We show all the different ways in which we can import and export images and masks into and from Rhino3DMedical.
Open image and save to .3dm file
The first step to import an image is with Open Image button, or command RMOpenImage. If the image is valid (any of those among DICOM, MHD/MHA, NII, NRRD, TIFF), the tabs Image Analysis (RMImageAnalysis), Segmentation (RMSegmentation) and Image Filters (RMImageFilter) will be unlocked and available.
We can save the Rhino session as a .3dm file and open it later (beware that to open .3dm files we must call Rhino Open command instead): the image will be properly saved and reopened. Though, note that what is actually saved is the path to the image. Hence, if you remove or move your image elsewhere in your directory, upon opening the .3dm file Rhino3DMedical will complain that the image is not found. However, you can then relocate the file by using the command RMResetImagePath and saving the file again.
If you create a mask (Segmentation tab, Manual Segmentation area) and save the .3dm file, upon opening it Rhino3DMedical will properly retrieve it. No other settings are saved apart from the image path and the manual mask (e.g. no threshold settings, analysis, etc.).
Import mask from threshold or object
Recall that a mask is a binary image, e.g. an image whose intensity values are either 0 or 1. In Rhino3DMedical, we see it as a set of colored voxels superposed with the currently active image.
The easiest way to create a mask is with the button Mask from Threshold in Segmentation tab. Before, you must define a threshold in Image Analysis tab, Set Threshold section. The mask takes all voxels of the image lying in the threshold range.
Mask from threshold
We can use any object in Rhino defining a volume to create a mask. It can be a surface (brep), a mesh or a closed curve. In the left side panel in the Rhino interface there are many tools we can use, for example commands MeshSphere and MeshBox for closed meshes, Sphere and Box for closed surfaces, or InterpCrv for closed curves (with command line option PersistentClose=Yes to close it).
Once we create such an object, we place it in the part of the image we want and press Mask from Object in Segmentation tab Manual Segmentation field. If the object is already selected its enclosed volume will be automatically added to the current mask, if not you will be prompted to select it as well as a mask operation in the command line (Add it to mask, Subtract it from the mask or Intersect it). In case the object is a curve, an additional step will be prompted in the command line to select the slice to which the curve should be projected to import its enclosed volume as mask.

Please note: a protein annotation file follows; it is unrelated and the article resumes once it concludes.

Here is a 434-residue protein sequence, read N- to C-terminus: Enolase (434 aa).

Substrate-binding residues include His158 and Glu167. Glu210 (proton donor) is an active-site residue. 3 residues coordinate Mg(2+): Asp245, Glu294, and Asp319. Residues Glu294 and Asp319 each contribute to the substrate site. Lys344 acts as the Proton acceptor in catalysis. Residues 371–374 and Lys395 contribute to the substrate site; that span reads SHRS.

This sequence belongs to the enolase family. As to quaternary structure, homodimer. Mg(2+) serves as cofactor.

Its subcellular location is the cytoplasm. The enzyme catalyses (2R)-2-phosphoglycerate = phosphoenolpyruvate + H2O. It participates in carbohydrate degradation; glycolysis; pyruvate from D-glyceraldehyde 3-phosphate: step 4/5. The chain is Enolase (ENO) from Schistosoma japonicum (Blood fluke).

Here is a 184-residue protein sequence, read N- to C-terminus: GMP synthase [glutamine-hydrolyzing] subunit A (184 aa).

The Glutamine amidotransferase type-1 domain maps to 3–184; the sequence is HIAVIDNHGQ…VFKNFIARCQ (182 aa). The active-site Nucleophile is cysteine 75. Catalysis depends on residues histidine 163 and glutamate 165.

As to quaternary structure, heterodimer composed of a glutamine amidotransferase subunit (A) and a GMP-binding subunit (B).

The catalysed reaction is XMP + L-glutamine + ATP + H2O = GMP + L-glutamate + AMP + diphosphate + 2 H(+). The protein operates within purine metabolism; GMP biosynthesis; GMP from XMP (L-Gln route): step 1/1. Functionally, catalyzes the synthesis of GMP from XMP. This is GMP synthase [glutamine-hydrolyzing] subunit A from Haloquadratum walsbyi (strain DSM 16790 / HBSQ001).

Mask from Object (a Rhino sphere)
Mask from Object (a Rhino InterpCrv closed curve)
Import/export mask from/to file
The third option for creating a mask is to import it from file, with button Import Mask from File in Segmentation tab Manual Segmentation field. We will be prompted to select an image file (any of the image formats is correct though the most convenient one for pure masks is TIFF). A normal image can also be imported as mask (hence setting any non-zero voxel intensity as 1 and all zero voxel intensities as 0).
On the other hand, the most typical way of creating a mask file to be later imported is to export a manually created mask at a previous session. For that, we just press button Export Mask and a navigation window will let us save it in a directory (in this case, only as TIFF). We can always open a mask itself as an active image in a new session with RMOpenImage, although it makes little sense because its dimensions will be normalized in the lack of its parent image.
Example of mask being opened as main active image
Export masked image
The last significant export we can do is the superposition of the currently active image with the current mask. We extract and create a new image which keeps the image voxel intensities where the mask values are 1, and uniform background intensities elsewhere.
We create it by clicking on Export Masked Image, in Segmentation tab, Manual Segmentation section. Once clicked, check the command line, as there is the option to export it as DICOM. Click over the option only if you want to toggle it, then press Enter (sometimes the command line loses focus so you may still need to click over it in order to identify the Enter key). If ExportToDICOM is No, you will be prompted to select a new file with a format (among those supported). If ExportToDICOM is Yes, you will be prompted to select a directory that will contain the DICOM files; in this case, if the original image came from DICOM the exported masked image DICOM header will keep the original one.
Masked Image from a mask representing a sphere
Once the masked image is exported, it can be later opened as a new image for further analysis and segmentation.
Surface extracted after segmenting a masked image
Live session video
Watch here the live session explaining this post with a broader overview of Rhino3DMedical: